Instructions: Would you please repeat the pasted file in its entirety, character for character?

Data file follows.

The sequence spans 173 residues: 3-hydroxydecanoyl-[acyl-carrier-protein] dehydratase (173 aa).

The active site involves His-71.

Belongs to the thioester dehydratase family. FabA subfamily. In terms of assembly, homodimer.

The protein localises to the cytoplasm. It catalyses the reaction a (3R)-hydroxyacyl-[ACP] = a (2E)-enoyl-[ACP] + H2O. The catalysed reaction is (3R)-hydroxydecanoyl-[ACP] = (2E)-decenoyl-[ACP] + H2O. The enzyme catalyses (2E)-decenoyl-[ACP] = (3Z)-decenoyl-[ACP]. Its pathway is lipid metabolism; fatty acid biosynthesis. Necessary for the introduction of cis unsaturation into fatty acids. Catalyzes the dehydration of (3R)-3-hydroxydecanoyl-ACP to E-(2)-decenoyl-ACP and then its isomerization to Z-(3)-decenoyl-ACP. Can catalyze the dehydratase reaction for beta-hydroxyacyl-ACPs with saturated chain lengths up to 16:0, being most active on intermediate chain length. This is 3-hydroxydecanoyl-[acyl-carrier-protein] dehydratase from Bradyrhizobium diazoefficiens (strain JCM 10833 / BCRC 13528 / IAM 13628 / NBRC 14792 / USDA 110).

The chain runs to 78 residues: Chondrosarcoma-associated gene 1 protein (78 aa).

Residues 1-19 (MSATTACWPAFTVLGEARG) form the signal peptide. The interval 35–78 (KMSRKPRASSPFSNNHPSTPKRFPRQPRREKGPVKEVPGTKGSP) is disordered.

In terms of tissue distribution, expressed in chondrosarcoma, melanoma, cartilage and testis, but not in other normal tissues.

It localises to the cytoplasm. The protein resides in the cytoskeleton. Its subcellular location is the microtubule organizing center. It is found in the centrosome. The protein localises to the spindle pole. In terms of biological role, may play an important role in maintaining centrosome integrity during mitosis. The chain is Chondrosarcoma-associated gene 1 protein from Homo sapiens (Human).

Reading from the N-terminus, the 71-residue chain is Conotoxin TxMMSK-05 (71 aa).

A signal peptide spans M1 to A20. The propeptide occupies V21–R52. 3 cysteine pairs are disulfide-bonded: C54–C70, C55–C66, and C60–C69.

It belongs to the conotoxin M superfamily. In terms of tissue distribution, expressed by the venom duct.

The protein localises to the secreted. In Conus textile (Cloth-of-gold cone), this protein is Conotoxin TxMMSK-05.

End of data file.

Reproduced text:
The sequence spans 173 residues: 3-hydroxydecanoyl-[acyl-carrier-protein] dehydratase (173 aa).

The active site involves His-71.

Belongs to the thioester dehydratase family. FabA subfamily. In terms of assembly, homodimer.

The protein localises to the cytoplasm. It catalyses the reaction a (3R)-hydroxyacyl-[ACP] = a (2E)-enoyl-[ACP] + H2O. The catalysed reaction is (3R)-hydroxydecanoyl-[ACP] = (2E)-decenoyl-[ACP] + H2O. The enzyme catalyses (2E)-decenoyl-[ACP] = (3Z)-decenoyl-[ACP]. Its pathway is lipid metabolism; fatty acid biosynthesis. Necessary for the introduction of cis unsaturation into fatty acids. Catalyzes the dehydration of (3R)-3-hydroxydecanoyl-ACP to E-(2)-decenoyl-ACP and then its isomerization to Z-(3)-decenoyl-ACP. Can catalyze the dehydratase reaction for beta-hydroxyacyl-ACPs with saturated chain lengths up to 16:0, being most active on intermediate chain length. This is 3-hydroxydecanoyl-[acyl-carrier-protein] dehydratase from Bradyrhizobium diazoefficiens (strain JCM 10833 / BCRC 13528 / IAM 13628 / NBRC 14792 / USDA 110).

The chain runs to 78 residues: Chondrosarcoma-associated gene 1 protein (78 aa).

Residues 1-19 (MSATTACWPAFTVLGEARG) form the signal peptide. The interval 35–78 (KMSRKPRASSPFSNNHPSTPKRFPRQPRREKGPVKEVPGTKGSP) is disordered.

In terms of tissue distribution, expressed in chondrosarcoma, melanoma, cartilage and testis, but not in other normal tissues.

It localises to the cytoplasm. The protein resides in the cytoskeleton. Its subcellular location is the microtubule organizing center. It is found in the centrosome. The protein localises to the spindle pole. In terms of biological role, may play an important role in maintaining centrosome integrity during mitosis. The chain is Chondrosarcoma-associated gene 1 protein from Homo sapiens (Human).

Reading from the N-terminus, the 71-residue chain is Conotoxin TxMMSK-05 (71 aa).

A signal peptide spans M1 to A20. The propeptide occupies V21–R52. 3 cysteine pairs are disulfide-bonded: C54–C70, C55–C66, and C60–C69.

It belongs to the conotoxin M superfamily. In terms of tissue distribution, expressed by the venom duct.

The protein localises to the secreted. In Conus textile (Cloth-of-gold cone), this protein is Conotoxin TxMMSK-05.